Metatomix also addresses the complicated task of providing the criminal justice user a thorough, real-time background check on a person of interest through its mtx Justice Inquiry System (JIS). Even in our post-Sept. 11 world, agencies can be reticent to share information because they do not want to lose control of their data. Some are concerned with the budget associated with it. Many software solutions necessitate a data warehouse to store agency information in order to run queries. Metatomix, however, takes a far different approach using a Web-based query portal that non-invasively accesses disparate data systems and aggregates and correlates information into a consolidated 360-degree profile. This role-based system leverages an agency’s existing user-access control infrastructure for authorized access to available data sources and increases the efficiency of queries through a single sign-on that removes the burden of having to log in to separate local, regional, state and federal sources to conduct a background check.
Metatomix’s JIS solution uses a technique called iterative enrichment to continually enhance the information as it comes back from each agency, offering true real-time investigation ability. As each system returns more data, the user can drill down into each discrete source for complete information from the varying agencies. When the session has ended the information is purged from the system and returned to its original silo, thus removing the political hurdle of data ownership.
Investigating information on a person, albeit valuable, is only a small component of a criminal investigation. For this reason Metatomix created mtx Criminal Investigation (CI), which expands the functionality of JIS and allows an investigator to also query data sources for incident, location, property and vehicle information. This information is of great value for an investigation and helps keep officers in the field safe by enhancing what they know as they enter a situation. For example, using Metatomix CI, an officer who needs to serve a warrant can find out if there are known felons, conceal and carry permits, or other dangerous factors associated with the address of the person to be served.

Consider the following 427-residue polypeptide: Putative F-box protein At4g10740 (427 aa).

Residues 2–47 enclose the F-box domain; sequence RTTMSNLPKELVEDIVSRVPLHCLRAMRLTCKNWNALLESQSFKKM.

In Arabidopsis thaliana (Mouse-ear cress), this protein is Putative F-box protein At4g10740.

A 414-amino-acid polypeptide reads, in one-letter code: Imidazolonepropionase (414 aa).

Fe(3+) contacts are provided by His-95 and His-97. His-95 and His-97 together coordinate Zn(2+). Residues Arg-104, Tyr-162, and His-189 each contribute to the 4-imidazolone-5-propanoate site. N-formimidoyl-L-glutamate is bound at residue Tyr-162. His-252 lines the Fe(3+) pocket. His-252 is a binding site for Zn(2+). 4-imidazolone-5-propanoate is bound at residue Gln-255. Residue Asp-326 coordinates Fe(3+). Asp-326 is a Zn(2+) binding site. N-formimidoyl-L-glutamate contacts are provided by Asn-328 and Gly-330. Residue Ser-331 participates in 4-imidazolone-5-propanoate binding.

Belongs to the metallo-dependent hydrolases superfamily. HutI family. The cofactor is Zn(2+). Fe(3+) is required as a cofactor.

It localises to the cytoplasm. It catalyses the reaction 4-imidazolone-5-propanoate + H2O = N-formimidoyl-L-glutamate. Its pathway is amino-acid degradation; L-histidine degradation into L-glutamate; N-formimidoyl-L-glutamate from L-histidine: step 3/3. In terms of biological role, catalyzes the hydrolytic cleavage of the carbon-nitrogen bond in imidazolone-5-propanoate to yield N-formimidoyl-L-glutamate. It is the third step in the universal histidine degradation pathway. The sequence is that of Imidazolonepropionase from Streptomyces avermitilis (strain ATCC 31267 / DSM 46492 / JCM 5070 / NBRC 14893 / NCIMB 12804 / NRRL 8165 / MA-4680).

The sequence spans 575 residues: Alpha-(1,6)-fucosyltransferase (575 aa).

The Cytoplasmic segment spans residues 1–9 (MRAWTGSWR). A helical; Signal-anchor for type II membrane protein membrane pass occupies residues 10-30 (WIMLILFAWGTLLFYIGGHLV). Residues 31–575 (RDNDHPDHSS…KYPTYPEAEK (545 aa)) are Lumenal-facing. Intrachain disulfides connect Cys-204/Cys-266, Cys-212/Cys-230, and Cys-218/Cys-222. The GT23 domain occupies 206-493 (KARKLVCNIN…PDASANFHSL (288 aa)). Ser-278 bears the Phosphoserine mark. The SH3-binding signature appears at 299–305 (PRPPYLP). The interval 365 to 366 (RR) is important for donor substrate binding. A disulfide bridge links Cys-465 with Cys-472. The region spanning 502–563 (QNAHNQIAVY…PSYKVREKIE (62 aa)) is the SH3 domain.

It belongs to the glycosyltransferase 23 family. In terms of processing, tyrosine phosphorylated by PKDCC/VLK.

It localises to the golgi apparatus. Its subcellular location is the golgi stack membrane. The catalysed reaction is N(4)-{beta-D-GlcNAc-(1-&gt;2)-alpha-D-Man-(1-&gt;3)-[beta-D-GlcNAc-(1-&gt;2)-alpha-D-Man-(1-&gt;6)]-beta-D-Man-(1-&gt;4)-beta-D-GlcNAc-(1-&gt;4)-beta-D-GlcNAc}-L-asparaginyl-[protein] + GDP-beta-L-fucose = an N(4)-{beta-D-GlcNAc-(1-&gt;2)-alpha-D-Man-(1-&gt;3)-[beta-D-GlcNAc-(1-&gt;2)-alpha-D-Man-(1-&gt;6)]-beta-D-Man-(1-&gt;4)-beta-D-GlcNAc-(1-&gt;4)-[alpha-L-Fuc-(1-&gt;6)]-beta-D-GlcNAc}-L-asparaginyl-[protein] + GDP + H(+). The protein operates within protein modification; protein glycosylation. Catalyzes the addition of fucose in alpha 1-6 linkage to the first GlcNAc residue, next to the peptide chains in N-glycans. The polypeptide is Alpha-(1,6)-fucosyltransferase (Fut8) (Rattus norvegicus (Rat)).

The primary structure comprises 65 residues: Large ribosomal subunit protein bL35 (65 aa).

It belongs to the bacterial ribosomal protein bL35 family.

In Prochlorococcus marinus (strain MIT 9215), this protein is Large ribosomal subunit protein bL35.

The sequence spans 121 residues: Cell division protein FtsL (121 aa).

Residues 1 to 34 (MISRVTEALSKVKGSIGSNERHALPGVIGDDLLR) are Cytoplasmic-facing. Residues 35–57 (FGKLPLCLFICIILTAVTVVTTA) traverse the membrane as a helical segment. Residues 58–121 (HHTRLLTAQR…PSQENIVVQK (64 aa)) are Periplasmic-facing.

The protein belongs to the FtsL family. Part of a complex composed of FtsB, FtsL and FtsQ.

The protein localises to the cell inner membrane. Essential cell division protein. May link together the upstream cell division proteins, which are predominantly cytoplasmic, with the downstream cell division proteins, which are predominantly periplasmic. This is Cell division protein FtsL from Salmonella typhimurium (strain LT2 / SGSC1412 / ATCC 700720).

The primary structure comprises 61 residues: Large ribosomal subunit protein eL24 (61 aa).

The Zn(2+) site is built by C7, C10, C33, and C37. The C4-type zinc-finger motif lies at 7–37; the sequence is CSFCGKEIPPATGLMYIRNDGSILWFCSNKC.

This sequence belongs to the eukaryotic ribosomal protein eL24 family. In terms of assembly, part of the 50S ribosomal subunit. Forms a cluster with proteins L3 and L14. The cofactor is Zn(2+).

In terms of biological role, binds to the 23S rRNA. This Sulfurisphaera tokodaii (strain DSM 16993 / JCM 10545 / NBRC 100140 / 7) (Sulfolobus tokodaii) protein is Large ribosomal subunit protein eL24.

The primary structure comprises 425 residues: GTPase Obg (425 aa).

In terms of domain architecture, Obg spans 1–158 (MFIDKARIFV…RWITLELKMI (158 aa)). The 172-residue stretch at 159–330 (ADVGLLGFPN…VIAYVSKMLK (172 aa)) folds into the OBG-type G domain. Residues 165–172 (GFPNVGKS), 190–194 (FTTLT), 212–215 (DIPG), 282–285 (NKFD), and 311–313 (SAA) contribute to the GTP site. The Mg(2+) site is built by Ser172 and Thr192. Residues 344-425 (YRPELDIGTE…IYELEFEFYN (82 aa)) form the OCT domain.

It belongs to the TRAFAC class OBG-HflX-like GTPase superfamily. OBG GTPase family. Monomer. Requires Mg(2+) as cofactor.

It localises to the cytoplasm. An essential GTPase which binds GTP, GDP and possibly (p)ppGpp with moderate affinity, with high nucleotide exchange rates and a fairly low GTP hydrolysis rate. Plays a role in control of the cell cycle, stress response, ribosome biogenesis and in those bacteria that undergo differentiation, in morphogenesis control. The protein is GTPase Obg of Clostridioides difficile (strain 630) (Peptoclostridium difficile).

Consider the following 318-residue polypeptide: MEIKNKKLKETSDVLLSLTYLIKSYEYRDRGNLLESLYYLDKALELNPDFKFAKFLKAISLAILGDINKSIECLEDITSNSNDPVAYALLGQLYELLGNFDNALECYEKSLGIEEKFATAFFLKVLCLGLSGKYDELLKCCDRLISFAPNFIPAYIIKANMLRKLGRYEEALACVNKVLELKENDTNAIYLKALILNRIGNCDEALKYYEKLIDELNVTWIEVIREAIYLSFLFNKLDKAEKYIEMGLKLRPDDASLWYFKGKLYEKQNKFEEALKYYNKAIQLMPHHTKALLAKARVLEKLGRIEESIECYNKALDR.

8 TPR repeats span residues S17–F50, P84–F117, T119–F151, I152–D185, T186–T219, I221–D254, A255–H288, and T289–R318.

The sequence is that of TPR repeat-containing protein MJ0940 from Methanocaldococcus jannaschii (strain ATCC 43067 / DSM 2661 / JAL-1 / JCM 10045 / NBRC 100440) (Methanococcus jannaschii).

This solution is also offered in a lightweight format that can be used in police cruisers or on mobile devices, again enhancing an officer’s ability to approach a situation with the critical information that could save his life. Capping off Metatomix’s investigation offering is the mtx Scalable Reasoning System (SRS), which offers real-time interactive visual analytics. The visualizations that can be created including data clusters, lists, timelines and maps help officers find trends and patterns within their data and more effectively solve crimes and allocate resources to high-risk areas.
In the current economic climate, agency budgets are being continually cut back, and people are being asked to do more with less. In the world of public safety, where lives are on the line, budget cuts can have severe consequences. Public safety organizations are challenged to combat modern problems with technologies that do not easily integrate and communicate with other systems that are critical to the justice process lifecycle. Metatomix has taken this into account when developing its product line. Its use of semantic data integration technology provides an innovative approach to the daunting task of sharing information and exchanging data across disparate systems. This technology is ultimately helping agencies maximize their fiscal resources through the elimination of inefficient processes. More important, however, Metatomix is helping keep officers and those they are sworn to protect safe through the empowerment of information.
Michael Goebel is the justice and homeland security marketing manager for Metatomix Inc. He holds an M.A. in American studies and writes in the field of technology and culture. He can be reached at mgoebel@metato mix.com. Grant Hawkins is a former law enforcement officer working as the director of programs for the Atlanta Police Foundation. He can be reached at grant.m.hawkins @gmail.com.
Published in Public Safety IT, Jul/Aug 2009